Wednesday, December 2, 2020

Relay for Life raises money for a cure

Tents, pop-up canopies, air mattresses and sofas covered the gym floor at the field house last Friday night as about 1,000 people gathered for PSUC’s 2018 Relay for Life to fight for a cure.  

Jaw cancer survivor and PSUC audio-radio production major Patricia Davenport cut the ribbon during the opening ceremony. Survivors and caregivers in attendance walked the opening lap, and then hundreds of participants flooded the track to walk beside them.

“It’s a great way to show the community coming together,” Alpha Delta Phi Society team member Kaitlyn Connelly said.

One of those survivors was Paul Stevens, a Merchant Marine engineer who was diagnosed last March with sarcoma, a soft-tissue cancer, in his leg. A month later, he went under the knife.

“They took out a 5-inch tumor,” he said. “I was out of work for 24 weeks.”

Stevens has been volunteering at the PSUC Relay for Life for five years.

“I just like to help people,” he said.

About 48 teams participated in the 12-hour event, which ran from 6 p.m. Friday to 6 a.m. Saturday, including many greek organizations and campus clubs.

Before the day of the Relay, Colleges Against Cancer, which organizes the event, had raised $40,000 of their $60,000 goal for cancer research donations.

Colleges Against Cancer member Erika Amodeo said that in the four years she has been involved, “that is the best starting point we’ve had.”

The club began to plan the Relay for Life during the fall semester, and they put in a lot of work to make it happen, she said.

“We start as soon as we get to school in August.”

 Throughout the night, activities and entertainment such as a pie eating contest, performances by PSUC dance clubs and a scavenger hunt helped keep participants going.

The college has held a Relay for Life for more than 10 years. The event is intended to raise money for cancer research, but it also provides an opportunity for participants to honor cancer survivors, remember loved ones lost and raise awareness for the disease. And cancer has affected many participants’ families.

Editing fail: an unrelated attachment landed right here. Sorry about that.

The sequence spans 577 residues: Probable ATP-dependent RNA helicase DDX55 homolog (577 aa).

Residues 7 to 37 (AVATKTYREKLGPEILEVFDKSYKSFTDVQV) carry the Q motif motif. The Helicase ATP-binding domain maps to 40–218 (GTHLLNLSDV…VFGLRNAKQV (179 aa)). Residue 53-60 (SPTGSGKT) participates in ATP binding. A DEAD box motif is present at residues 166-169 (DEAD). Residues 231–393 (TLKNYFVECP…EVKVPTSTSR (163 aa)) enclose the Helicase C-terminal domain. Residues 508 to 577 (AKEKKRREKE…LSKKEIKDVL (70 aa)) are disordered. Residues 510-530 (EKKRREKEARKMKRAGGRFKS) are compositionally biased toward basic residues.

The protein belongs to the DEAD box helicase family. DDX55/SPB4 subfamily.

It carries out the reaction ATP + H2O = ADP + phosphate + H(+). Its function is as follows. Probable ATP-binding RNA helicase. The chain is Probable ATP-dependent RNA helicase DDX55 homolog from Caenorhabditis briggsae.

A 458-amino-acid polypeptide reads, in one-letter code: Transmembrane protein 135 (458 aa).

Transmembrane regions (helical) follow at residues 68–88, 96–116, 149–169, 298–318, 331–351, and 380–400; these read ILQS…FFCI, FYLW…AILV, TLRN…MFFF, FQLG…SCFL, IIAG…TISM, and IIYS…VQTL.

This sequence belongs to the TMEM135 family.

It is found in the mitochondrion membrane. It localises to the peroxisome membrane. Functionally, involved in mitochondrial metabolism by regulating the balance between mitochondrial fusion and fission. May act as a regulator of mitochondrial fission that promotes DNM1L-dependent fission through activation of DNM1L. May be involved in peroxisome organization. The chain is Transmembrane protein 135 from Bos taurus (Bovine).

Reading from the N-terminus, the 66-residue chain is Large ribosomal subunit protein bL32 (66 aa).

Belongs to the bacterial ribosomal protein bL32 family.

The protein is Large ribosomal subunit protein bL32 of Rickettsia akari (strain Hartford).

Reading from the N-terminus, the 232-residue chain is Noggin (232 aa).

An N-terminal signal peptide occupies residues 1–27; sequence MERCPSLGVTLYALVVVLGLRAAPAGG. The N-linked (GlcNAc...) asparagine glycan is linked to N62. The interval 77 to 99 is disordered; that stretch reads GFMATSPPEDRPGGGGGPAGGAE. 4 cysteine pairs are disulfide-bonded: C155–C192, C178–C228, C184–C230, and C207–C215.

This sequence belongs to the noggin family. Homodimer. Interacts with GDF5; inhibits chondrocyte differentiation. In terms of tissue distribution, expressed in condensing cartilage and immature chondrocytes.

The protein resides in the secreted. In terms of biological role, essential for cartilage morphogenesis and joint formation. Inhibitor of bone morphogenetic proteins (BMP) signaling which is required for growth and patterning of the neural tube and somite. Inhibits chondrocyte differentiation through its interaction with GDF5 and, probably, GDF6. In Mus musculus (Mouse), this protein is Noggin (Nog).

“My aunt was diagnosed with breast cancer two years ago, and she is now a survivor,” Amodeo said. “And my grandfather passed away from cancer, and I never got to meet him.”

She kept them in mind throughout the night, she said.

Connelly and Deena Bader, also a member of the Alpha Delta Phi Society team, have felt the effects of cancer in their families as well. They both have a grandmother who was diagnosed. And they have both attended PSUC’s Relay for Life for the past three years.

“Our goal is just to keep walking throughout the night,” Bader said.

Bader always looks forward to the silent lap when the lights go out. Participants light luminarias and walk the track in candlelight to remember those who have lost their battle with the disease.  

“It’s a really nice tribute.”

Colleges Against Cancer Mission Chair Tyler Beauchemin was working at the club’s bone-marrow drive set up near the track. He said a medical scare in his family inspired him to get get involved.

One of his relatives developed an aneurysmal cyst a couple years ago, which required multiple surgeries.  

“He was like my brother,” he said. “They thought he had bone cancer at first. Then they realized it was a cyst. That’s one of the main reasons I joined.”  

And Beauchemin was impressed by this year’s turnout.

“It’s amazing,” he said. “It’s good to raise people’s spirits.”

Connelly said, “The turnout has been really great the past three years.”

Stevens agreed.

“A lot of people I saw last year are here again,” he said. “Yeah, I know I’m a survivor, but it’s about helping people.”

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